We long ago lost the skill of paying for the things we need: I won't bore you with the statistics of how far we are behind in our infrastructure investments. You've heard them from me dozens of times. I just want a solution. Regarding transit, the Institute for Transportation and Development Policy (ITDP) and the University of California, Davis, recently released a study indicating that responsible transit development would not only vastly curb greenhouse gases but would save the world economy about $100 trillion in the coming decades. But, you know: spend a few dollars to save a few hundred trillion? Just not going to happen.

So we have to find a better way.

As far as transit goes? I have seen that better way. The solution is called EcoPRT, which stands for ecological personal rapid transit. It was developed by two guys here in Raleigh, and it will change the world. Teaching Assistant Professor Seth Hollar (my friend, I should disclose) and founder of howstuffworks.com Marshall Brain, both of North Carolina State University, addressed the manifold problems of building transit in an age of no-tax madness and post-community me-first greed. Both Brain and Hollar are highly interested in tech entrepreneurship -- and given Brain's enormous success with HowStuffWorks, they're obviously not bad at it.

Raleigh is like many successful American cities: It's grown quickly enough that the need for big-city services like transit have emerged while no-to-everything types still hold much of the political power, and so traffic has burgeoned and service has stalled. In this environment, Brain got to thinking how close Raleigh was to being what he calls "the city of the future." Its nearby Research Triangle Park was the model of research park development in the second half of the twentieth century and is reconfiguring itself to meet current needs; Raleigh's groundbreaking Greenway urban trail system encompasses more than a hundred miles of trails used by hikers, dog-walkers, bicyclists, and commuters. NC State's new Hunt Library is celebrated worldwide as the cutting edge of information technology. Tech companies like Red Hat and Citrix are making major investments in the city.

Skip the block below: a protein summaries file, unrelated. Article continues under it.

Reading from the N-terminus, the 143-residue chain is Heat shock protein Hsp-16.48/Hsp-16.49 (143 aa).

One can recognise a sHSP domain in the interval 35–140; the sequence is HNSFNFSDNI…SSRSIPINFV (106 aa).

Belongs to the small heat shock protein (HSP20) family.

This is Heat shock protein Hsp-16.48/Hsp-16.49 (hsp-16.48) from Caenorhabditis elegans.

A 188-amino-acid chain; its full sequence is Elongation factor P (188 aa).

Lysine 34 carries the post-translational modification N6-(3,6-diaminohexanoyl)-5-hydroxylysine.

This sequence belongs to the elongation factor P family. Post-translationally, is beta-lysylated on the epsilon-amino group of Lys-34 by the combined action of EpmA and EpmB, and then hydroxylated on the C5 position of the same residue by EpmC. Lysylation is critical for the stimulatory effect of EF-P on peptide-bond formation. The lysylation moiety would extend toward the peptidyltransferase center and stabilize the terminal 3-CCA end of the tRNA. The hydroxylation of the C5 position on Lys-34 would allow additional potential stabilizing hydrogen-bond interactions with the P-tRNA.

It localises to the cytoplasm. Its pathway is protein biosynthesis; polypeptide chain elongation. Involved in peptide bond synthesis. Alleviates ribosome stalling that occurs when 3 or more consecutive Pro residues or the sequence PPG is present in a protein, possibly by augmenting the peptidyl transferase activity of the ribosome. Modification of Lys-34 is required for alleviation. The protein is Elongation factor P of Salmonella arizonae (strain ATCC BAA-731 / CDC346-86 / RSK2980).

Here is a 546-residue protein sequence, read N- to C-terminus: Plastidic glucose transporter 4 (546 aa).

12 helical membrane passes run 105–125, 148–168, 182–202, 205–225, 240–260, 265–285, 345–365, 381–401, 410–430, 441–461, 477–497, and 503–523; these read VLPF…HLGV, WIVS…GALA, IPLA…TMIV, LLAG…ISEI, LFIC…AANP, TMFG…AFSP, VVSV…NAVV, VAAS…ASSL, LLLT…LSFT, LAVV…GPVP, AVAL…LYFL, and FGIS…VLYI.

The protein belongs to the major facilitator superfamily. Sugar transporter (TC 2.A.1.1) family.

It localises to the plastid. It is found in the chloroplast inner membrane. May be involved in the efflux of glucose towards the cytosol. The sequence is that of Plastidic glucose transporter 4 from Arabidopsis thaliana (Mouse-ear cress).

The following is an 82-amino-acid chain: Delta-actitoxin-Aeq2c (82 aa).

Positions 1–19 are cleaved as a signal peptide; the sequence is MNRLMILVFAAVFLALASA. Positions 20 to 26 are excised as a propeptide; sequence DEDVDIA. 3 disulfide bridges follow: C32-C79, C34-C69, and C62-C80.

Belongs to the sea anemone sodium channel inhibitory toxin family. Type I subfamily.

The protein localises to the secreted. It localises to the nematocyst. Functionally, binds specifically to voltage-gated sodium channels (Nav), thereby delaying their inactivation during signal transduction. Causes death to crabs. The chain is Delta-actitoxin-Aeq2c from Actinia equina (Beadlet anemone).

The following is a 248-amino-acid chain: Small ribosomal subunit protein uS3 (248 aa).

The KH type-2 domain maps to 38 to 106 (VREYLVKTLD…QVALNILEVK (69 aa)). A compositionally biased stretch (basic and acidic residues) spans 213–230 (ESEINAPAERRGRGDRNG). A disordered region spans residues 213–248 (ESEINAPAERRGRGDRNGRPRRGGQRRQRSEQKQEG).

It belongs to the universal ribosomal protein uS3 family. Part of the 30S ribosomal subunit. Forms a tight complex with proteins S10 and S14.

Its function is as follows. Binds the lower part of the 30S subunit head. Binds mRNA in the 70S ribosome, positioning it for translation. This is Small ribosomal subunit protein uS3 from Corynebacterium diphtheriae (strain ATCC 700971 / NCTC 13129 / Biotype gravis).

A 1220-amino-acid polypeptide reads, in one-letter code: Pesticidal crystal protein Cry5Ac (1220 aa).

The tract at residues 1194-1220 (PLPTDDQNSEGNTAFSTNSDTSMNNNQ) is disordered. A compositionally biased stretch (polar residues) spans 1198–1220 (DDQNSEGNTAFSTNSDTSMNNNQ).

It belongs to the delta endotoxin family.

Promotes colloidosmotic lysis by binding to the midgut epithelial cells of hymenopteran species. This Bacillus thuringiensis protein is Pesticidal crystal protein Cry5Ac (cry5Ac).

And the city's transit system is a bunch of overmatched buses sitting in the same traffic that people are clamoring to get out of. It's trying, but without resources it can do only so much.

Tech entrepreneurs Brain and Hollar wanted to do something about that. The first page of a slide show they present takes as basic principles that "American car culture is holding us back; the 21st century needs a better system; existing rapid transit systems are not the answer; managing guideways is essential." Most of those seem self-evident -- car culture, unchanged, will produce more of the sprawl it's produced so far; and without controlled guideways, transit just sits in the same traffic it's designed to avoid. But that business about existing systems not working?

Light rail, rail, underground rail, and elevated rail all share the same problem, Brain and Hollar say: they're just way too expensive. They're also inefficient: just as people commonly note that a car is inefficient because it spends 90 percent of its lifespan just sitting still depreciating, transit investment tends to do the same thing: you build an enormous bridge capable of holding up a 40-ton rail car once every 18 minutes, and 17 of every 18 minutes it's just sitting empty.